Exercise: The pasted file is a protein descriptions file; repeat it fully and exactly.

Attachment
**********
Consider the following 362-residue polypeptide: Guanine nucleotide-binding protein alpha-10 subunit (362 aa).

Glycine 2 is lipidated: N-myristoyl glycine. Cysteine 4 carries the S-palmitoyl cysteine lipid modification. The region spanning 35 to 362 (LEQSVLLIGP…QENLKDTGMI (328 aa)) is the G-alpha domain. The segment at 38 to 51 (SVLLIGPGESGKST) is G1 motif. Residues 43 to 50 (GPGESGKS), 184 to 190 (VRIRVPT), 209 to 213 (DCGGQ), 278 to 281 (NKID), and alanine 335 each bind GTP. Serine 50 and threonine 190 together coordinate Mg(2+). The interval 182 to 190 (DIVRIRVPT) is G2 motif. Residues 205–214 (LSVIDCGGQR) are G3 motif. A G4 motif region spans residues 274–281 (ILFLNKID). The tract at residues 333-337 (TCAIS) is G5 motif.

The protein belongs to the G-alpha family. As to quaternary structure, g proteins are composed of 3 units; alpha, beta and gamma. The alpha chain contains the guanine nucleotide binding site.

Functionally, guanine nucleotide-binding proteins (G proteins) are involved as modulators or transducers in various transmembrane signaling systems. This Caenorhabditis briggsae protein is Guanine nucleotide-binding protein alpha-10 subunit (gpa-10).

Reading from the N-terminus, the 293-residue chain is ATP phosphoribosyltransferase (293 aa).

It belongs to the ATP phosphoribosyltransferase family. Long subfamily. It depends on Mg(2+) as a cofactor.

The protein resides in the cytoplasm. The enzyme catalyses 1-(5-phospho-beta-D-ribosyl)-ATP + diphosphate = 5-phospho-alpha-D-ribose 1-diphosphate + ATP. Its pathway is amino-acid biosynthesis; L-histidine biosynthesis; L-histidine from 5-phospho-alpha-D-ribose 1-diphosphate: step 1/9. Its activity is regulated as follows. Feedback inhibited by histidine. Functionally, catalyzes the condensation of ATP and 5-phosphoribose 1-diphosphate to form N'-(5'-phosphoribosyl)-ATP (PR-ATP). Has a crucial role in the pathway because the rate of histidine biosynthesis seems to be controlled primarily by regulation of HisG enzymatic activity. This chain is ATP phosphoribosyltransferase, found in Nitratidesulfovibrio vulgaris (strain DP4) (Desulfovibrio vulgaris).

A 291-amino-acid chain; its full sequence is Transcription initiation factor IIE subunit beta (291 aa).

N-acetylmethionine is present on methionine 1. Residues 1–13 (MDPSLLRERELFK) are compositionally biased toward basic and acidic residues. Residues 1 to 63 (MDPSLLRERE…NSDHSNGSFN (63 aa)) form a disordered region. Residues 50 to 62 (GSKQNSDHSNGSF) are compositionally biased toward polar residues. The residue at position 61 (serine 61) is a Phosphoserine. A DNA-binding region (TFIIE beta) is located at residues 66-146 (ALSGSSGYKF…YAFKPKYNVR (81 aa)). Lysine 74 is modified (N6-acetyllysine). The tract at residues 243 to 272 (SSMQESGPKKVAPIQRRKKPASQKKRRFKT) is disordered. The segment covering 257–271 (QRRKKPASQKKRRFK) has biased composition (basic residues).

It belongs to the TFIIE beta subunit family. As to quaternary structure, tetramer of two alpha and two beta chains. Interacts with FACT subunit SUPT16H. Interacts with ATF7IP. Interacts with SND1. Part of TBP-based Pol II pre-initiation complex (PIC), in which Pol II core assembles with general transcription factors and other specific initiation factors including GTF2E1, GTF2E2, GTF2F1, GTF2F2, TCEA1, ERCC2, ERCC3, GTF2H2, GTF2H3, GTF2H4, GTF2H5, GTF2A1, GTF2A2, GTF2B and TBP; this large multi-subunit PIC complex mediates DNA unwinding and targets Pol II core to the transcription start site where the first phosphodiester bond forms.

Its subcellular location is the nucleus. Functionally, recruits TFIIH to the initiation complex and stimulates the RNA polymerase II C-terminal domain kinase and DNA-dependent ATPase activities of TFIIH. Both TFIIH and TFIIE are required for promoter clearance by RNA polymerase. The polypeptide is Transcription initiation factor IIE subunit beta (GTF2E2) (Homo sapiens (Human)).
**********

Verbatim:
Consider the following 362-residue polypeptide: Guanine nucleotide-binding protein alpha-10 subunit (362 aa).

Glycine 2 is lipidated: N-myristoyl glycine. Cysteine 4 carries the S-palmitoyl cysteine lipid modification. The region spanning 35 to 362 (LEQSVLLIGP…QENLKDTGMI (328 aa)) is the G-alpha domain. The segment at 38 to 51 (SVLLIGPGESGKST) is G1 motif. Residues 43 to 50 (GPGESGKS), 184 to 190 (VRIRVPT), 209 to 213 (DCGGQ), 278 to 281 (NKID), and alanine 335 each bind GTP. Serine 50 and threonine 190 together coordinate Mg(2+). The interval 182 to 190 (DIVRIRVPT) is G2 motif. Residues 205–214 (LSVIDCGGQR) are G3 motif. A G4 motif region spans residues 274–281 (ILFLNKID). The tract at residues 333-337 (TCAIS) is G5 motif.

The protein belongs to the G-alpha family. As to quaternary structure, g proteins are composed of 3 units; alpha, beta and gamma. The alpha chain contains the guanine nucleotide binding site.

Functionally, guanine nucleotide-binding proteins (G proteins) are involved as modulators or transducers in various transmembrane signaling systems. This Caenorhabditis briggsae protein is Guanine nucleotide-binding protein alpha-10 subunit (gpa-10).

Reading from the N-terminus, the 293-residue chain is ATP phosphoribosyltransferase (293 aa).

It belongs to the ATP phosphoribosyltransferase family. Long subfamily. It depends on Mg(2+) as a cofactor.

The protein resides in the cytoplasm. The enzyme catalyses 1-(5-phospho-beta-D-ribosyl)-ATP + diphosphate = 5-phospho-alpha-D-ribose 1-diphosphate + ATP. Its pathway is amino-acid biosynthesis; L-histidine biosynthesis; L-histidine from 5-phospho-alpha-D-ribose 1-diphosphate: step 1/9. Its activity is regulated as follows. Feedback inhibited by histidine. Functionally, catalyzes the condensation of ATP and 5-phosphoribose 1-diphosphate to form N'-(5'-phosphoribosyl)-ATP (PR-ATP). Has a crucial role in the pathway because the rate of histidine biosynthesis seems to be controlled primarily by regulation of HisG enzymatic activity. This chain is ATP phosphoribosyltransferase, found in Nitratidesulfovibrio vulgaris (strain DP4) (Desulfovibrio vulgaris).

A 291-amino-acid chain; its full sequence is Transcription initiation factor IIE subunit beta (291 aa).

N-acetylmethionine is present on methionine 1. Residues 1–13 (MDPSLLRERELFK) are compositionally biased toward basic and acidic residues. Residues 1 to 63 (MDPSLLRERE…NSDHSNGSFN (63 aa)) form a disordered region. Residues 50 to 62 (GSKQNSDHSNGSF) are compositionally biased toward polar residues. The residue at position 61 (serine 61) is a Phosphoserine. A DNA-binding region (TFIIE beta) is located at residues 66-146 (ALSGSSGYKF…YAFKPKYNVR (81 aa)). Lysine 74 is modified (N6-acetyllysine). The tract at residues 243 to 272 (SSMQESGPKKVAPIQRRKKPASQKKRRFKT) is disordered. The segment covering 257–271 (QRRKKPASQKKRRFK) has biased composition (basic residues).

It belongs to the TFIIE beta subunit family. As to quaternary structure, tetramer of two alpha and two beta chains. Interacts with FACT subunit SUPT16H. Interacts with ATF7IP. Interacts with SND1. Part of TBP-based Pol II pre-initiation complex (PIC), in which Pol II core assembles with general transcription factors and other specific initiation factors including GTF2E1, GTF2E2, GTF2F1, GTF2F2, TCEA1, ERCC2, ERCC3, GTF2H2, GTF2H3, GTF2H4, GTF2H5, GTF2A1, GTF2A2, GTF2B and TBP; this large multi-subunit PIC complex mediates DNA unwinding and targets Pol II core to the transcription start site where the first phosphodiester bond forms.

Its subcellular location is the nucleus. Functionally, recruits TFIIH to the initiation complex and stimulates the RNA polymerase II C-terminal domain kinase and DNA-dependent ATPase activities of TFIIH. Both TFIIH and TFIIE are required for promoter clearance by RNA polymerase. The polypeptide is Transcription initiation factor IIE subunit beta (GTF2E2) (Homo sapiens (Human)).